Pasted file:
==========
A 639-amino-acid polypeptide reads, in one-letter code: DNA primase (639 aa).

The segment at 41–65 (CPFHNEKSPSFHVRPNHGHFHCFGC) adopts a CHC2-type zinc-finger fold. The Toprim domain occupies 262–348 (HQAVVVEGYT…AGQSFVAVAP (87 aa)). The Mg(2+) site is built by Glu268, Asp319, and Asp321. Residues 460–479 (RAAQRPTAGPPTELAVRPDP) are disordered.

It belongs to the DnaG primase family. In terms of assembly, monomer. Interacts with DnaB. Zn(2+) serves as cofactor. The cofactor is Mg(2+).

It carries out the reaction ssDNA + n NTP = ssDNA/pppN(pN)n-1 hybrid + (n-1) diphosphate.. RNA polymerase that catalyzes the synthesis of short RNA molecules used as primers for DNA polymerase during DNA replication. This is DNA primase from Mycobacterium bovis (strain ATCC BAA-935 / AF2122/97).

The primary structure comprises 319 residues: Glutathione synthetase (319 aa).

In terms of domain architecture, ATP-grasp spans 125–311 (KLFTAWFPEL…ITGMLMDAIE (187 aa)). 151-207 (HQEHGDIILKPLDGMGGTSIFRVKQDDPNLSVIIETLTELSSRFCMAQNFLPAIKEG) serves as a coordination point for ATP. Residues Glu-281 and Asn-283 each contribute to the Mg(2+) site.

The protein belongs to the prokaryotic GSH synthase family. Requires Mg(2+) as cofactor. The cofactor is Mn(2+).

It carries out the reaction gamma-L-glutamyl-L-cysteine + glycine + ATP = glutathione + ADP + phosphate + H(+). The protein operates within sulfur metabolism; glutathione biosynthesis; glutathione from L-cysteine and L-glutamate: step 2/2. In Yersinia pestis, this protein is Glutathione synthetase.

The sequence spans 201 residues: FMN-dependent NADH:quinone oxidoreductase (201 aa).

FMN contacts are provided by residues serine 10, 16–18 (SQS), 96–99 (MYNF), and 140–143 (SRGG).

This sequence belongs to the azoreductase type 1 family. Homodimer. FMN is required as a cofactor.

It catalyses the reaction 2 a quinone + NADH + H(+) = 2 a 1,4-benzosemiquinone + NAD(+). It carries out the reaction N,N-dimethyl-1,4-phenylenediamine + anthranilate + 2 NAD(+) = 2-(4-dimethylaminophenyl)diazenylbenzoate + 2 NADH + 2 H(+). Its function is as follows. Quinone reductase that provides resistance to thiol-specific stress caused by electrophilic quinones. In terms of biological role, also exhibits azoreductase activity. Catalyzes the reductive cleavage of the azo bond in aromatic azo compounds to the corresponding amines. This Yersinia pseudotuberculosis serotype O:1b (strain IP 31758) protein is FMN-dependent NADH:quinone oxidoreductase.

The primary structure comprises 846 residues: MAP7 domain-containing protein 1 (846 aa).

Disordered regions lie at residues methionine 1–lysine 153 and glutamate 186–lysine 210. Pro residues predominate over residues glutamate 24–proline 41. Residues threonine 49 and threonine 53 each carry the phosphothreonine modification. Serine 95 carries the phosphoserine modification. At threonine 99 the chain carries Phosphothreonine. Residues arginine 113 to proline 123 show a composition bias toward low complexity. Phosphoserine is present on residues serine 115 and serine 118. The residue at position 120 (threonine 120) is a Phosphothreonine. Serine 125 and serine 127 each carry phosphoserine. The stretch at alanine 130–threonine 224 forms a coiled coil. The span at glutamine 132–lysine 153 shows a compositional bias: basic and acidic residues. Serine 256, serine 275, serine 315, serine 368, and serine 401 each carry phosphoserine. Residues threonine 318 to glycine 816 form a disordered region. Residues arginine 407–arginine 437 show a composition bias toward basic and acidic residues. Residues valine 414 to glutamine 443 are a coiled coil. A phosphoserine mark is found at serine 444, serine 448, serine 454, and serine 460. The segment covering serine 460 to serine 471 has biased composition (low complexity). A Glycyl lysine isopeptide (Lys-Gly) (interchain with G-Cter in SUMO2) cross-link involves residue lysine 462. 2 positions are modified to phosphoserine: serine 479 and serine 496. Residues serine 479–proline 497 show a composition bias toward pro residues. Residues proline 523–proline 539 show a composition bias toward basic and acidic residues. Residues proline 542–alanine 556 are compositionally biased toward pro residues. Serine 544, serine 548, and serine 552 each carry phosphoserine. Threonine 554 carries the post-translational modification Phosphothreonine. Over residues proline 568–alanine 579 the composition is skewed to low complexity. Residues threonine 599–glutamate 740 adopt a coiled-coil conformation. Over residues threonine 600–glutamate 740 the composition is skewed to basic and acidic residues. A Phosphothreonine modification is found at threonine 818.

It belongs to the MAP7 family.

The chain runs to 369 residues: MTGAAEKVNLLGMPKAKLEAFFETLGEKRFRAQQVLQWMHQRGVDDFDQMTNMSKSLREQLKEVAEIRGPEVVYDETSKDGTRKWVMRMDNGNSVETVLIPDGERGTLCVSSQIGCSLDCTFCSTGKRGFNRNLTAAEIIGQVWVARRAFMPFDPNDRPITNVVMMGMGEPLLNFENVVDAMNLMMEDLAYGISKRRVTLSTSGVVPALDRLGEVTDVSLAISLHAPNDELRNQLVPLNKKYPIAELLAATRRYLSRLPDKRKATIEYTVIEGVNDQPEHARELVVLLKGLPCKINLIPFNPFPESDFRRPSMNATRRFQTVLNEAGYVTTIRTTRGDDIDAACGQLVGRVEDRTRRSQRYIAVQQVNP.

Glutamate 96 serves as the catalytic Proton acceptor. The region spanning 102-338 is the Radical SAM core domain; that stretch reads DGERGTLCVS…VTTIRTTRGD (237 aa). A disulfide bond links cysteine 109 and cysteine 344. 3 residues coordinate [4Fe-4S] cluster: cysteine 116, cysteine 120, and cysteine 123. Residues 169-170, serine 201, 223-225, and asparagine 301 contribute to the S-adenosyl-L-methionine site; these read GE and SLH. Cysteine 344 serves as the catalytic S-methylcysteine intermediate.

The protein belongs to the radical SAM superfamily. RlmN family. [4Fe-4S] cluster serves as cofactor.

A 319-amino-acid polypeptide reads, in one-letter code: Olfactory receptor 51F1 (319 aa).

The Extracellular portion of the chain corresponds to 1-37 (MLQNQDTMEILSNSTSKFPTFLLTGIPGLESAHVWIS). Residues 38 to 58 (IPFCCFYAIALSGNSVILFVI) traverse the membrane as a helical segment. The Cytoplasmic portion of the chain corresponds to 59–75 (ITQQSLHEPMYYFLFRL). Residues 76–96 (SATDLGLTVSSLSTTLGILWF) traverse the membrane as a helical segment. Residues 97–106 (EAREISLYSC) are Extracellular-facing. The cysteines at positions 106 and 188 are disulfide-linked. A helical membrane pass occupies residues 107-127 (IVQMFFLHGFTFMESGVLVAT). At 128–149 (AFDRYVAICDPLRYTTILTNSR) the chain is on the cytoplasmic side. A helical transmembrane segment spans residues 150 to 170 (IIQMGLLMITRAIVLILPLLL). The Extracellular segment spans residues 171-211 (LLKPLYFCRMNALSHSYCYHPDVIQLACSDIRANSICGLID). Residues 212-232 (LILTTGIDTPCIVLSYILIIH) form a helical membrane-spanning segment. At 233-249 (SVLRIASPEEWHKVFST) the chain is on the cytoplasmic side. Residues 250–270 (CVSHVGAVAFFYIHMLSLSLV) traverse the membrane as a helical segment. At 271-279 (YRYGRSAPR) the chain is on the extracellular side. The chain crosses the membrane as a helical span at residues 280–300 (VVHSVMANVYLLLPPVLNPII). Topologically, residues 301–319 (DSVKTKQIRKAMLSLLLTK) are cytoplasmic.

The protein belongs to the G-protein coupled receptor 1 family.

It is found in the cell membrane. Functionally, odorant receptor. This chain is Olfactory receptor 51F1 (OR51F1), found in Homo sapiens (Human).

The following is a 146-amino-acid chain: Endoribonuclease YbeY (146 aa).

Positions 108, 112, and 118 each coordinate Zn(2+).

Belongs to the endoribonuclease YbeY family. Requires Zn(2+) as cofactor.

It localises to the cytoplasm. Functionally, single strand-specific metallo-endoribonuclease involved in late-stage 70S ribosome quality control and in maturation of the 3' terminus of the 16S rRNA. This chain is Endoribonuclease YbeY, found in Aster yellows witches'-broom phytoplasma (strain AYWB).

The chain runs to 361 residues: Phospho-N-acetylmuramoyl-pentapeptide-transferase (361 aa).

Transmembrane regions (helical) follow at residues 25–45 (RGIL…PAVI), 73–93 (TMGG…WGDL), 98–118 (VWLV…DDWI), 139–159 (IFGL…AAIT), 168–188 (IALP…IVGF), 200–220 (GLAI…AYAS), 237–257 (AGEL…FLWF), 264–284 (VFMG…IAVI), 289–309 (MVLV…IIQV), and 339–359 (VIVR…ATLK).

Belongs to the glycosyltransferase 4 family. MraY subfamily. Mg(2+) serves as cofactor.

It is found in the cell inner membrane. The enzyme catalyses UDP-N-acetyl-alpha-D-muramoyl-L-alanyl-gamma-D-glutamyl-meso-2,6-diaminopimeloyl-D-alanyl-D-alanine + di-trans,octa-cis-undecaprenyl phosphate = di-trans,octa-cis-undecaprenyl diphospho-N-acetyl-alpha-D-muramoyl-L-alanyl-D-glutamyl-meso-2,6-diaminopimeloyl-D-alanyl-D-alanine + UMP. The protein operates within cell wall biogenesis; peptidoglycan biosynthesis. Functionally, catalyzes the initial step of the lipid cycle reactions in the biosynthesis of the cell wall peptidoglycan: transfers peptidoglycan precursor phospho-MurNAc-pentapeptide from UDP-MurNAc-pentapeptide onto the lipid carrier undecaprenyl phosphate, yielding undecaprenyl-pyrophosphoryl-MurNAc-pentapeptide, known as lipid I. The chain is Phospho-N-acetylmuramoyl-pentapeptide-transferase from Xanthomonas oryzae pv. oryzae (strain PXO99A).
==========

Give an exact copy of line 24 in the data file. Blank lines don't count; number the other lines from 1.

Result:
Positions 108, 112, and 118 each coordinate Zn(2+).